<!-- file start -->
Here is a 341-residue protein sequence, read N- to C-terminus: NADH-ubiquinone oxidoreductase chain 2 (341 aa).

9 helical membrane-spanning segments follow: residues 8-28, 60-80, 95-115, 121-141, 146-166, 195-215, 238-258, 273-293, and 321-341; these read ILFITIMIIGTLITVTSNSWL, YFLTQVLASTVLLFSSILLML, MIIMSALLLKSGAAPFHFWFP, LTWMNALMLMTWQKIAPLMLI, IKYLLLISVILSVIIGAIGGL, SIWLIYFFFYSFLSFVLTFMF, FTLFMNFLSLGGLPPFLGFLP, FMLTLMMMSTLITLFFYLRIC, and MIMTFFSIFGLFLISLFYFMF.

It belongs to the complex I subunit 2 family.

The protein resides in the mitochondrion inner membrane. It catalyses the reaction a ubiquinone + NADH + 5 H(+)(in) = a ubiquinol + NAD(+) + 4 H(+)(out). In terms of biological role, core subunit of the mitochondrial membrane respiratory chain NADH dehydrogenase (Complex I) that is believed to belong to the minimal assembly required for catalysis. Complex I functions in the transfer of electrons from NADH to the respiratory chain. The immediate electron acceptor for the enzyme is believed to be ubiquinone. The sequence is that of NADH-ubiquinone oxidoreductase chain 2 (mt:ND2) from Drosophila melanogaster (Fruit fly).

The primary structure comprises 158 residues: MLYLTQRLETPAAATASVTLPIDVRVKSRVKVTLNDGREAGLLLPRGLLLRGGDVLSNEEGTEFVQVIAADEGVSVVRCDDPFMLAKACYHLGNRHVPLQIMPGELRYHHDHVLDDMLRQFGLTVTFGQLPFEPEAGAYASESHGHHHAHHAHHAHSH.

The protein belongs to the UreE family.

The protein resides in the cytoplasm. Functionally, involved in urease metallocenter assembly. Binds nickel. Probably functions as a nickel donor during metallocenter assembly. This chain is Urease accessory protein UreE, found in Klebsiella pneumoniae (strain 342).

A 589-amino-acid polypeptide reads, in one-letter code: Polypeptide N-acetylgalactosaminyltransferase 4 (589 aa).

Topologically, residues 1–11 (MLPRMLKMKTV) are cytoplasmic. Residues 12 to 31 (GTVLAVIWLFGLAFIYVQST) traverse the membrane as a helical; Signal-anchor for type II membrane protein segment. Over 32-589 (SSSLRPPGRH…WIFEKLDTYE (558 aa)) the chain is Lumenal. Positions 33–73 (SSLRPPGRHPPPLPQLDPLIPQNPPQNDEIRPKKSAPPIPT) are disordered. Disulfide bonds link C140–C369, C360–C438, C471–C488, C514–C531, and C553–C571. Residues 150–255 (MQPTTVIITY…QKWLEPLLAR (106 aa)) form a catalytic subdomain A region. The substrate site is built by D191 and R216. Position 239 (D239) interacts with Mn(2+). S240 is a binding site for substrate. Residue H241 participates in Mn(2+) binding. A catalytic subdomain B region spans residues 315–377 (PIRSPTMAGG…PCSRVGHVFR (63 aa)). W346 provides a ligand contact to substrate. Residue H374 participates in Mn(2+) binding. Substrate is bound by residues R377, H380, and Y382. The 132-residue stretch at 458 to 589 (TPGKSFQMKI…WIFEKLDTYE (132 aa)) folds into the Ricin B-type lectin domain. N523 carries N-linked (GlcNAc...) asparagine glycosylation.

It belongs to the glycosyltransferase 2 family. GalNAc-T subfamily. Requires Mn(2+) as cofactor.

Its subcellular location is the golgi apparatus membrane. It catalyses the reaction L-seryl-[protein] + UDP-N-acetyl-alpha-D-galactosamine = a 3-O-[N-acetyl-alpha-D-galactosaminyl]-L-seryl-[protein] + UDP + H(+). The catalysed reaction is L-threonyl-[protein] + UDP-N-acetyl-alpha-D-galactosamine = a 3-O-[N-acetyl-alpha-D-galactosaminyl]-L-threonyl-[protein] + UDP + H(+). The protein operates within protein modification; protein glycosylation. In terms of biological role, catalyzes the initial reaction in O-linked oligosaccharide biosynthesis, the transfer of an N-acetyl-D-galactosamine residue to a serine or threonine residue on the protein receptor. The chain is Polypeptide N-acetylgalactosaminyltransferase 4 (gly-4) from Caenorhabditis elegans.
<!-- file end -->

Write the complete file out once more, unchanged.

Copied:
Here is a 341-residue protein sequence, read N- to C-terminus: NADH-ubiquinone oxidoreductase chain 2 (341 aa).

9 helical membrane-spanning segments follow: residues 8-28, 60-80, 95-115, 121-141, 146-166, 195-215, 238-258, 273-293, and 321-341; these read ILFITIMIIGTLITVTSNSWL, YFLTQVLASTVLLFSSILLML, MIIMSALLLKSGAAPFHFWFP, LTWMNALMLMTWQKIAPLMLI, IKYLLLISVILSVIIGAIGGL, SIWLIYFFFYSFLSFVLTFMF, FTLFMNFLSLGGLPPFLGFLP, FMLTLMMMSTLITLFFYLRIC, and MIMTFFSIFGLFLISLFYFMF.

It belongs to the complex I subunit 2 family.

The protein resides in the mitochondrion inner membrane. It catalyses the reaction a ubiquinone + NADH + 5 H(+)(in) = a ubiquinol + NAD(+) + 4 H(+)(out). In terms of biological role, core subunit of the mitochondrial membrane respiratory chain NADH dehydrogenase (Complex I) that is believed to belong to the minimal assembly required for catalysis. Complex I functions in the transfer of electrons from NADH to the respiratory chain. The immediate electron acceptor for the enzyme is believed to be ubiquinone. The sequence is that of NADH-ubiquinone oxidoreductase chain 2 (mt:ND2) from Drosophila melanogaster (Fruit fly).

The primary structure comprises 158 residues: MLYLTQRLETPAAATASVTLPIDVRVKSRVKVTLNDGREAGLLLPRGLLLRGGDVLSNEEGTEFVQVIAADEGVSVVRCDDPFMLAKACYHLGNRHVPLQIMPGELRYHHDHVLDDMLRQFGLTVTFGQLPFEPEAGAYASESHGHHHAHHAHHAHSH.

The protein belongs to the UreE family.

The protein resides in the cytoplasm. Functionally, involved in urease metallocenter assembly. Binds nickel. Probably functions as a nickel donor during metallocenter assembly. This chain is Urease accessory protein UreE, found in Klebsiella pneumoniae (strain 342).

A 589-amino-acid polypeptide reads, in one-letter code: Polypeptide N-acetylgalactosaminyltransferase 4 (589 aa).

Topologically, residues 1–11 (MLPRMLKMKTV) are cytoplasmic. Residues 12 to 31 (GTVLAVIWLFGLAFIYVQST) traverse the membrane as a helical; Signal-anchor for type II membrane protein segment. Over 32-589 (SSSLRPPGRH…WIFEKLDTYE (558 aa)) the chain is Lumenal. Positions 33–73 (SSLRPPGRHPPPLPQLDPLIPQNPPQNDEIRPKKSAPPIPT) are disordered. Disulfide bonds link C140–C369, C360–C438, C471–C488, C514–C531, and C553–C571. Residues 150–255 (MQPTTVIITY…QKWLEPLLAR (106 aa)) form a catalytic subdomain A region. The substrate site is built by D191 and R216. Position 239 (D239) interacts with Mn(2+). S240 is a binding site for substrate. Residue H241 participates in Mn(2+) binding. A catalytic subdomain B region spans residues 315–377 (PIRSPTMAGG…PCSRVGHVFR (63 aa)). W346 provides a ligand contact to substrate. Residue H374 participates in Mn(2+) binding. Substrate is bound by residues R377, H380, and Y382. The 132-residue stretch at 458 to 589 (TPGKSFQMKI…WIFEKLDTYE (132 aa)) folds into the Ricin B-type lectin domain. N523 carries N-linked (GlcNAc...) asparagine glycosylation.

It belongs to the glycosyltransferase 2 family. GalNAc-T subfamily. Requires Mn(2+) as cofactor.

Its subcellular location is the golgi apparatus membrane. It catalyses the reaction L-seryl-[protein] + UDP-N-acetyl-alpha-D-galactosamine = a 3-O-[N-acetyl-alpha-D-galactosaminyl]-L-seryl-[protein] + UDP + H(+). The catalysed reaction is L-threonyl-[protein] + UDP-N-acetyl-alpha-D-galactosamine = a 3-O-[N-acetyl-alpha-D-galactosaminyl]-L-threonyl-[protein] + UDP + H(+). The protein operates within protein modification; protein glycosylation. In terms of biological role, catalyzes the initial reaction in O-linked oligosaccharide biosynthesis, the transfer of an N-acetyl-D-galactosamine residue to a serine or threonine residue on the protein receptor. The chain is Polypeptide N-acetylgalactosaminyltransferase 4 (gly-4) from Caenorhabditis elegans.